GE Energy decides to shift focus away from marketing eVent

The large, orange eVent booths at both Outdoor Retailer and OutDoor Friedrichshafen are no more. GE Energy is doing away with the brand name, eVent -- at least as a marketed brand for the company. As a result, it will not be at any summer trade shows this year. Glenn Crowther, operating with a new title of GE Performance Fabrics global product line leader for consumer and professional, told SNEWS® that yes, the company is going to pull back on marketing, but it is going to amplify investment in developing innovation.
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The large, orange eVent booths at both Outdoor Retailer and OutDoor Friedrichshafen are no more. GE Energy is doing away with the brand name, eVent -- at least as a marketed brand for the company. As a result, it will not be at any summer trade shows this year.

Glenn Crowther, operating with a new title of GE Performance Fabrics global product line leader for consumer and professional, told SNEWS® that yes, the company is going to pull back on marketing, but it is going to amplify investment in developing innovation.

"It used to be all about marketing the eVent brand and trying to grow the eVent brand at the consumer level," Crowther told us. "As we have looked closely at the business over the last seven months, it has become very apparent that we are not going to win a marketing battle with our biggest competitor, and kudos to them.

"In talking to many of our customers and, just as importantly, many potential customers we are not currently doing business with, we heard repeatedly that in their product lines, they had Gore at the top and then their house brands filling in beneath that, and more often than not, they simply could not find room for eVent," Crowther told us.

The solution that the GE Performance Fabrics team arrived at was to become the best B2B supplier possible and abandon eVent as a brand that GE had to market. In addition, GE will put a laser focus on fabric technology innovation that goes way beyond, we were told, anything eVent, or any other fabric company, currently offers.

"This is not going to be about our brand, ever. It is going to be about our customers' brands," said Crowther. "We are going to provide fabric technologies that will excite product designers and developers with new and frankly very cool innovation."

As for the eVent name, Crowther says it is not going away at all. "If one of our customers believes they can sell more garments by putting an eVent name on the jacket, then they will be able to do that."

REI for one is not abandoning the eVent name at all. "We are very comfortable with the eVent technology and continuing down the path we have been on, and we are already introducing a much broader offering of eVent outerwear," Lee Fromson, REI vice president of gear and apparel, told SNEWS. "I am also very excited about GE's direction and promise to compete with innovation."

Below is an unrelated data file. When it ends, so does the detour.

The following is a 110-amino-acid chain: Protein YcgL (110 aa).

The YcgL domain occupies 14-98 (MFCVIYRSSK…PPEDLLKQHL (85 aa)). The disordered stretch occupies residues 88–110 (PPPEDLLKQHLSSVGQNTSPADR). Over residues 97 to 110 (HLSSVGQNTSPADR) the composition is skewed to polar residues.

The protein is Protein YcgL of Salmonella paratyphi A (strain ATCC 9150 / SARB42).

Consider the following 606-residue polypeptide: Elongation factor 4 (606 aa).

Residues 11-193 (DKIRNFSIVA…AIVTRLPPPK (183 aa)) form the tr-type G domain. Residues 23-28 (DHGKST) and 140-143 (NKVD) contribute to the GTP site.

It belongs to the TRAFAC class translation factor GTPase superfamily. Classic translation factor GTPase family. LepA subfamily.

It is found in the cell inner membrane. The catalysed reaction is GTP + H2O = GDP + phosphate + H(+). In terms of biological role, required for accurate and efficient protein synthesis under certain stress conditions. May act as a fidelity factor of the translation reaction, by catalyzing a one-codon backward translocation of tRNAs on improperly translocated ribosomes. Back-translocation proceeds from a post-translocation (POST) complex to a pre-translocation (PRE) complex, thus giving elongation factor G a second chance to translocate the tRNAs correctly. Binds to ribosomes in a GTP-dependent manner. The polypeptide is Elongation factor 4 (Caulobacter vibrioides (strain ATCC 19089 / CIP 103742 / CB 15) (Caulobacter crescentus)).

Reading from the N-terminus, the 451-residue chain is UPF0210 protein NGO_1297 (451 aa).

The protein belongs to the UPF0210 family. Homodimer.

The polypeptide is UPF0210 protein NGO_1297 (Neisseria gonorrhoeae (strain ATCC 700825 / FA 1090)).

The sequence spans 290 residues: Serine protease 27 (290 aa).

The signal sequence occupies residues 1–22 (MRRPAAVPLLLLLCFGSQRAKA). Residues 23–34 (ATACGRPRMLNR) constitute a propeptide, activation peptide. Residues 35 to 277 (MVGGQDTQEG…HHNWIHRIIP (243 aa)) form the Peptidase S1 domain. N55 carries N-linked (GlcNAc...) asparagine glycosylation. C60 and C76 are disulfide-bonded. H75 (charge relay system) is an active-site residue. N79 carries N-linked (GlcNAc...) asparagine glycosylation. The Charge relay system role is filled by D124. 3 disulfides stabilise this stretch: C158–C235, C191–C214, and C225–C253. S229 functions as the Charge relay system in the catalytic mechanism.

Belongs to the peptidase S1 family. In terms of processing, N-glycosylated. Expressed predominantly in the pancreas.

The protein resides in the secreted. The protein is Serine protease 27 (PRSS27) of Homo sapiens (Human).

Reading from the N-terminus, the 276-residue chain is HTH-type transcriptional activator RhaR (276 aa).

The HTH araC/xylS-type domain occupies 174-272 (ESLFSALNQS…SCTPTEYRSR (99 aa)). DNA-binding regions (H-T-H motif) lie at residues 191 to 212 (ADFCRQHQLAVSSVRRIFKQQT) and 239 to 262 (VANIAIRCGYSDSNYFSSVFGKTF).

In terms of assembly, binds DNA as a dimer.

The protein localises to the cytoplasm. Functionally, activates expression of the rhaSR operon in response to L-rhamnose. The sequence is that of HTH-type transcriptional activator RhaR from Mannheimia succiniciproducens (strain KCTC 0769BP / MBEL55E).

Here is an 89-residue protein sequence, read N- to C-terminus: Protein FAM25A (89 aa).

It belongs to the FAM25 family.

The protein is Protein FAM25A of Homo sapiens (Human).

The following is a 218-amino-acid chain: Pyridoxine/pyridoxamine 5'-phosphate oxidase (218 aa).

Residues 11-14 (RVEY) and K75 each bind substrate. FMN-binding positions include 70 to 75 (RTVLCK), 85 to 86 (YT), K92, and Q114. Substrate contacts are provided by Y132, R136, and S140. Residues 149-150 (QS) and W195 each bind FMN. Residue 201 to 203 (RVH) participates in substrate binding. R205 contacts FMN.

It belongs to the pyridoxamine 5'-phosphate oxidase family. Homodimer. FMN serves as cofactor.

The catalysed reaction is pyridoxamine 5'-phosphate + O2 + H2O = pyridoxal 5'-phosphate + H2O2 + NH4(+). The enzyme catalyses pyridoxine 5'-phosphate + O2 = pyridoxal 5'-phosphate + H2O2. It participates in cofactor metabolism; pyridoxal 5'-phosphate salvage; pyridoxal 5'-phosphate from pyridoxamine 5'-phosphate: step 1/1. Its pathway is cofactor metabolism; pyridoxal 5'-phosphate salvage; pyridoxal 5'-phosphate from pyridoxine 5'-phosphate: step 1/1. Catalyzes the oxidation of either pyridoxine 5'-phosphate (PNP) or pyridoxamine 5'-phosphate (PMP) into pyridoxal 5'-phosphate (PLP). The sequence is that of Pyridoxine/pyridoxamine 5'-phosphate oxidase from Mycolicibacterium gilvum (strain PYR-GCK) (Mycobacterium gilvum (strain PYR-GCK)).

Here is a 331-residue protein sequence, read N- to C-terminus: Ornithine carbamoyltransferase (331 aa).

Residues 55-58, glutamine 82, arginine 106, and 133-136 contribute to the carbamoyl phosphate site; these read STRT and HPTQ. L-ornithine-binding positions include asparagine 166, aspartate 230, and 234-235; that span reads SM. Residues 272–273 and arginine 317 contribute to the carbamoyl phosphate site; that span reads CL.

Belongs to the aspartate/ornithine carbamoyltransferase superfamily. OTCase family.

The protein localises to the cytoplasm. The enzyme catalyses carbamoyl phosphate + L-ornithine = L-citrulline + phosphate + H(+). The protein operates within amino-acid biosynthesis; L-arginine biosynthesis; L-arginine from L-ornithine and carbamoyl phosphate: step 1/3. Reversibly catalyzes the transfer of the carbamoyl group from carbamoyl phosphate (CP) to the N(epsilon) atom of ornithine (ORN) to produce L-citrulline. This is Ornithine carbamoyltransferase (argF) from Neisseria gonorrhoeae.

The relatively new 23,000-square-foot Shanghai, China, plant that GE opened to "support a growing demand for eVent fabrics" back in 2007 will continue to operate, we were told, now turning out ePTFE products for the GE Performance Fabrics customers to brand themselves, as well as some of the other fabric technologies in development right now.

--Michael Hodgson

SNEWS® View: eVent has been climbing a steep mountain to garner acceptance ever since its 2002 launch. While there was hope and expectation that GE Energy, when it acquired the eVent brand as part of its BHA acquisition in 2004 (click here to read), would inject sufficient marketing dollars to allow the brand to compete against the likes of Gore-Tex, that never panned out. Numerous brands, including the folks at eVent before and during the GE ownership, have long lamented to SNEWS, off the record of course, that Gore supplier contracts made it very difficult for anyone to compete. And most also admit, on the record, that trying to go head-to-head with Gore in a marketing battle is a no-win proposition -- Gore is just too well-oiled a marketing machine. So, we suppose it is inevitable that GE Energy would decide it would be far better to take a page from the playbooks of companies such as Toray, which produce raw materials its customers can brand themselves. That then allows the company formally known as eVent to sell head-to-head with Gore, but not have to compete with it on a marketing basis or, be told a company can't use eVent because a supplier contract with Gore prohibits it. And, perhaps most importantly, by not trying to be a marketing company too, GE can focus its energy and dollars on developing new technologies that take its fabric offerings well outside of the sphere of influence of Gore, and that is good for the company and good for the industry.

--SNEWS® Editors

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